3rd of July, 2005, Patriotic Sunday, P7 A

Come Unto Me
Matthew 11: 28-30

ince we went about everywhere and saw most of the often visited sites during our sweep through the contiguous 48 states pulling our pop-up camper over eight extended summer vacations, we sure went out to Liberty Island to see our nation's favorite monument, “The Statue of Liberty.” It was a windy day and the bay was choppy and our two year old Lyn had not enjoyed her first boat ride. I cradled her in my arms as we walked the tight iron stairs all the way to the very top and squeezed into the crown a took a look through thick glass at the vista that then included the Twin Towers of the World Trade Center on Lower Manhattan. Weaving carefully back down the tight stairs I carefully held the baby tight and Marilyn walked gingerly in front, I suppose she planned to catch the baby if I slipped. At the bottom we had time to stroll the grounds and then we stumbled across the plaque that we came to see:

"Give me your tired, your poor,
Your huddled masses yearning to breathe free,
The wretched refuse of your teeming shore.
Send these, the homeless, tempest-tossed to me.
I lift my lamp beside the golden door."

“To breathe free!” I typed the motto from memory last Monday for our “Messenger,” and missed it. I typed “to be free.” There is a lot of feeling lost when we do not recapture that line written by that anonymous immigrant who described his first breath of freedom and how sweet the air was as he became a new man full of hope and dreams of a better life.

I hope most folks catch the similarity between the welcoming words on our national motto and the words of Jesus in today's Gospel Lection:

“Come unto me, all ye that labor and are heavy laden,
and I will give you rest. Take my yoke upon you,
and learn of me; for I am meek and lowly in heart:
and you shall find rest unto your souls.
For my yoke is easy, and my burden is light. ”

And the teeming millions found it to be so in this free land. Many accepted our Savior as they found the source of our freedom, liberty and blessings that many millions had worked hard to create in this land of opportunity; to accept the amalgamated new culture based upon the Bible and its presentation of the Good News of Salvation and a new beginning in life.

America has proven to be a fertile ground for the harvesting of millions of souls for the kingdom. Many breathless families came here with very little material goods and having never heard the Gospel story. We Methodists led the way in winning converts and in enabling immigrants to put down roots and become successful. John Wesley recognized that his new slant on evangelical preaching was quickly taking hold on many lives. His organizational ability gave him the vision to send preachers and superintendents who trained lay preachers to ride Circuits conducting worship services in a round of preaching stations. Circuit Riders came to this area and were instrumental in establishing towns like Carrollton . The first public building in what is now Atlanta was a log structure used for a Methodist Church and Sunday School. It was also used for a weekday public school for the Railroad workers laying the tracks west. Catholic missionary priests brought the second denomination in Terminus. Later it was named Marthasville and finally Atlanta , the feminine gender of Atlantis, the fictional city that fell into the sea.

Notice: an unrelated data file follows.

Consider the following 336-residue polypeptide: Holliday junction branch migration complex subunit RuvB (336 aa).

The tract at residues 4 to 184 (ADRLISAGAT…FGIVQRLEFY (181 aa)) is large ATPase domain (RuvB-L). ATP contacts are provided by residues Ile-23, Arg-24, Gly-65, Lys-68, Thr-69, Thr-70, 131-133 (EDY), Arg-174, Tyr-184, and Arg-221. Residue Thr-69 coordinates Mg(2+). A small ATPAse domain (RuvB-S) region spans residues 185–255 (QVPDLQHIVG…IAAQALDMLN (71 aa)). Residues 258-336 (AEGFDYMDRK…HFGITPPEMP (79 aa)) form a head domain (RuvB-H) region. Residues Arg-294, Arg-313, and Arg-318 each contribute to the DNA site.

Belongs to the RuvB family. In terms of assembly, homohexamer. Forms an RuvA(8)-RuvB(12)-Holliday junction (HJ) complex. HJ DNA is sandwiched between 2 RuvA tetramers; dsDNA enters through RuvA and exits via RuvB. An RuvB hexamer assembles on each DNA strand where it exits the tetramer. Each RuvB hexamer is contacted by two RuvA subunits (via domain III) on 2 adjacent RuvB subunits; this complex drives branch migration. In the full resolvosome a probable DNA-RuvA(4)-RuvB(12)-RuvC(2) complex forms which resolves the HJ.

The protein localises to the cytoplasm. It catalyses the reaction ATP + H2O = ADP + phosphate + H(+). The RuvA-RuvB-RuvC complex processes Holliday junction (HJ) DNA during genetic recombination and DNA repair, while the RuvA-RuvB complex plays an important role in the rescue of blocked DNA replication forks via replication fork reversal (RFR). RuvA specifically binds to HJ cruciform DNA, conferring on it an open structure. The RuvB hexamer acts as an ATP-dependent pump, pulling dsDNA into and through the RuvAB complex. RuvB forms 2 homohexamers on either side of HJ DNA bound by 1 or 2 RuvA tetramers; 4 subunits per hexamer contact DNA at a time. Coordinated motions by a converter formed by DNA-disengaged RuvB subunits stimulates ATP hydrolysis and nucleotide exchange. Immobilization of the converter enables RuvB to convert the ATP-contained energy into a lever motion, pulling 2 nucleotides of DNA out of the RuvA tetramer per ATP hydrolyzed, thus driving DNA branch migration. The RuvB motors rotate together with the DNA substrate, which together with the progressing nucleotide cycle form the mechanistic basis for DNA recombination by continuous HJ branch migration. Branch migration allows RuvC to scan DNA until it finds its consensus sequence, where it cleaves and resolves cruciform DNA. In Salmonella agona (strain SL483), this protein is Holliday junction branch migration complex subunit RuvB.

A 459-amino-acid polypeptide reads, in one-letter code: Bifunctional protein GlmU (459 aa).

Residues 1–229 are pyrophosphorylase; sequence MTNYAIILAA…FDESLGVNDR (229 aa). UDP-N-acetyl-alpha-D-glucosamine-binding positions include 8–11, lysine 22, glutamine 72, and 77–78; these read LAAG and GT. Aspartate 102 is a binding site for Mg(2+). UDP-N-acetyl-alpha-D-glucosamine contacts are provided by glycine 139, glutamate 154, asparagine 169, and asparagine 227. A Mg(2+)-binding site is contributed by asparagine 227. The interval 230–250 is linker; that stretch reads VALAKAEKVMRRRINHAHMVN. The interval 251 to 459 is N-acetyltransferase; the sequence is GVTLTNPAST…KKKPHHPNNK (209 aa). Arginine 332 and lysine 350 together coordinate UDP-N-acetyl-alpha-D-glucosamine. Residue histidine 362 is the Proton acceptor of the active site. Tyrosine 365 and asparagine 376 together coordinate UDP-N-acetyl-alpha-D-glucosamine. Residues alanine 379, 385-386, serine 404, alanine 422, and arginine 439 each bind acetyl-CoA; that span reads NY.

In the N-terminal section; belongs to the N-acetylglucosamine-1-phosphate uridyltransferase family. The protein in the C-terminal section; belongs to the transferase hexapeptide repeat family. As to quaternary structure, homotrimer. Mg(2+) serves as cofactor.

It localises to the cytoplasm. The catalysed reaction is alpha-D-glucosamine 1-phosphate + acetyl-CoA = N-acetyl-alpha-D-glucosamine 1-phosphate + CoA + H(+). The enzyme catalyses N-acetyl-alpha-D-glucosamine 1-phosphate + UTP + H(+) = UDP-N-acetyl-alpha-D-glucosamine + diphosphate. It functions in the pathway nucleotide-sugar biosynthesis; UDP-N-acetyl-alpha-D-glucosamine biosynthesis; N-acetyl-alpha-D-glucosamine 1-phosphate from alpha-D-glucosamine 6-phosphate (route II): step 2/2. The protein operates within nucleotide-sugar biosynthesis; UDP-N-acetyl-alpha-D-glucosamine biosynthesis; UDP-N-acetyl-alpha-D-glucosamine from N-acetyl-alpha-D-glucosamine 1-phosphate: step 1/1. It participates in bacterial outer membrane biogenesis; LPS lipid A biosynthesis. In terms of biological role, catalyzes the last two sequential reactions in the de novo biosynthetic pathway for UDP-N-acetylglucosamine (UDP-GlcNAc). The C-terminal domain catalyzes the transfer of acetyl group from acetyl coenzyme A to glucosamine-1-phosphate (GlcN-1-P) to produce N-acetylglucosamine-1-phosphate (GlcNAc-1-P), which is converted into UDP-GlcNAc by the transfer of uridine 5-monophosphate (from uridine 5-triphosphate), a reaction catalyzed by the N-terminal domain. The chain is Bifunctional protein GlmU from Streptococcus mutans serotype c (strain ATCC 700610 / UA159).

Throughout America this same story was repeated as Circuit Riders established churches and became what we still call “station preachers.” Churches were started in almost all of the towns and cities. It is still said that there is not a county in America that does not have a Methodist Church . However, in our travels we have found several counties where a Methodist church could not be located. In fact, there is one county in West Texas that has zero population, but that's not to say that there may not still be hidden away in a cave someplace just one dry and dusty Methodist, and in his heart there is a church.

In 1969 we took in the “German Methodists” called Evangelical United Brethren and they have been like having more goodie stirred into the soup.

We United Methodists love America ! The Patriotic Hymns have always been included in our hymnals. If Abraham Lincoln had joined a church he would have been a Methodist. He called us “The Great American Church.” We are inclusive to all races and languages and have extended the right hand of fellowship to all people who have landed on these shores. We Methodists have echoed the invitation of Our Lord Jesus Christ, and we can do no other, “ Come unto me all who labor and are heavy laded and I will give you rest.”

Methodist Presidents, Senators, Congresspersons and Governors have led the way. Many of our leading corporations were founded by hard working, born again Methodist laypersons. I know that I am proud to be an American and a Methodist too!

On this Independence Day weekend we thank God for His abundant watch care over our nation. We are in the midst of an unusual struggle with terrorists who hate us and reject our Savior. Our Twin Towers were toppled but our resolve is to win this conflict and make the world a safer place. Lady Liberty still holds her torch high above the rubble of our World Trade Center , and her beacon still calls out clear, “Come unto me…”

a sermon synopsis by C. Robert Allred, Th.D., Pastor
3rd of July, 2005, Patriotic Sunday, P7 A